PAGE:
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Ready For Tailgating? 5 Alcohol Laws You Need To Know

It’s football season, which means many Americans spend their weekends cheering on their favorite teams with friends and family. And one of best ways to celebrate the game is at a tailgate party — a perfect mix of company, food and drinks. Let’s walk through five laws that can affect you if you drink during a tailgate.

5 Laws You Should Know Before Tailgating

1. Public Intoxication

Football stadiums are packed on fall Saturdays, with many people partying both before and during the game as they cheer for their team. Many people play drinking games and binge drink during tailgates. These activities can get you drunk quickly, and if you have loud or destructive behavior, you can end up with a public intoxication charge.

Many universities have their own tailgating policies that outline the type and amount of alcohol you can bring to a tailgate in hopes to reduce binge drinking at these events. Check university policy before you head to your next tailgate.

Laws regarding public intoxication vary widely among states. If you’re convicted of public intoxication, you can face jail time, fines, probation and community service. Some states classify public intoxication as disorderly conduct, or disturbing the peace.

2. Open Container

States and cities have laws that dictate where you can drink alcoholic beverages. Open container laws may prohibit you from possessing or consuming open alcoholic beverages in your car and from drinking alcohol on public property such as in a street, on a sidewalk or in a parking lot.

Many stadiums allow fans to drink alcoholic beverages in their parking lots during a game-day tailgate. The problem is if you decide to start walking down the street or get in a car with an open alcoholic beverage. You are then breaking the law and can be charged with possession of an open container in a prohibited place.

Open container laws vary widely among states. Some states allow open containers in vehicles as long as you aren’t drinking, and some states even allow passengers to drink while in the car. A container is considered open if the seal is broken or the beverage is in a cup.

If you’re convicted of breaking an open container law, you can face fines and community service.

3. Minor in Possession

People under the age of 21 might be tempted to drink during a tailgate, but if they get caught drinking under age, they not only put themselves at risk of legal trouble, but they also put the adult who bought the alcohol at risk.

Minors aren’t allowed to purchase, possess or consume alcohol. They also aren’t allowed to carry fake identification that misrepresents their age and/or identity. State laws vary widely, and there are different types of underage drinking laws, all of which have their own penalties. You can face penalties such as jail time, fines, driver’s license suspension, court-mandated classes or counseling, community service or more.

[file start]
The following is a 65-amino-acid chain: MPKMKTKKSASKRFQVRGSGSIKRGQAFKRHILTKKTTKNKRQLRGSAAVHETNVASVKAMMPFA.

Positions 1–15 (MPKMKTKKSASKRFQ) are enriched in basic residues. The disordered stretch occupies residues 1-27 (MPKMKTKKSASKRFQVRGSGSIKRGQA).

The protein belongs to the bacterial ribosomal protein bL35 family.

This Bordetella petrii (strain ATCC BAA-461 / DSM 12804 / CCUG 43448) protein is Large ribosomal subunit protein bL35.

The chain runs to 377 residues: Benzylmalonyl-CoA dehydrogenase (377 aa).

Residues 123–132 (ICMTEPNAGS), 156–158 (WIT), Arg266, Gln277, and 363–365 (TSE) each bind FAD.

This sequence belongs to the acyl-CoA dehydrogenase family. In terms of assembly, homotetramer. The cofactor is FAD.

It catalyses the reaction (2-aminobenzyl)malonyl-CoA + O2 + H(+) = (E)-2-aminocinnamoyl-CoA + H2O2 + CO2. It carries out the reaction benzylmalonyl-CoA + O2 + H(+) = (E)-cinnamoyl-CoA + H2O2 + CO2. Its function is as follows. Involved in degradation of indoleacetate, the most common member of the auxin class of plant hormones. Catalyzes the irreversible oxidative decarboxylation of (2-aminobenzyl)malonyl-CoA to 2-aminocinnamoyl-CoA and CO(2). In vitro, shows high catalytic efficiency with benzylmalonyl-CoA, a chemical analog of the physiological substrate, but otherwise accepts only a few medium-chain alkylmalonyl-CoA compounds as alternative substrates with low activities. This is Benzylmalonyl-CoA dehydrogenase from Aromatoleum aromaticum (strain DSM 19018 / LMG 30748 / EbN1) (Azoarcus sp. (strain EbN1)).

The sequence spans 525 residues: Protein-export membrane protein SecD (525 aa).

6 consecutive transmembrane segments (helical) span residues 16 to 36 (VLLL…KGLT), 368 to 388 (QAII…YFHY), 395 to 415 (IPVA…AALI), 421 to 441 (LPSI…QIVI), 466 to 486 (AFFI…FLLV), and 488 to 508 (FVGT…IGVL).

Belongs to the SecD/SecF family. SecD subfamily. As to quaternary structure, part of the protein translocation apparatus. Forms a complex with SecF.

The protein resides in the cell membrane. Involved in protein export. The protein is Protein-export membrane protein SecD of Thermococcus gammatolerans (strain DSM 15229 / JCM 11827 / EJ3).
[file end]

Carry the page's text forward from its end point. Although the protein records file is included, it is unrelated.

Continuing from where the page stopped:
4. Public Urination

Alcohol affects our critical thinking skills, and some people who have had several drinks might feel compelled to bypass the porta potty line and relieve themselves behind a tree or somewhere else. You take a risk, however, as you might get caught and arrested for public urination.

 

While some states consider public urination a misdemeanor, other states could convict you of lewd and lascivious behavior, which could result in being added to your state’s sex offender list. You could also be charged with public intoxication, public nuisance or disorderly conduct if caught urinating in public. Penalties for this crime could include jail time, fines, violations of city ordinances, community service and more.

5. Driving Under the Influence

It’s always a good idea to plan how you will get home after a tailgate, as you should never drive a vehicle after drinking alcohol. Most states have a blood alcohol concentration level of .08, with the exception of Utah, which has a .05 BAC level. If you’re pulled over and arrested for driving under the influence, you face severe consequences.

State laws vary widely, but penalties for DUI, DWI and OWI convictions may include jail time, fines, license suspension or revocation, ignition interlock device installation, court-mandated counseling and more. You may also be responsible for court costs and attorney fees and getting insured as a high-risk driver.

Stay safe - Have a plan in place

Tailgating is a fun way to celebrate football season and cheer on your favorite teams, but remember to drink responsibly and understand how your actions can affect you and others. You can still have a great party if you track how much alcohol you drink to prevent dangerous excess, and always have a plan to get home safely.


Category: Legislation

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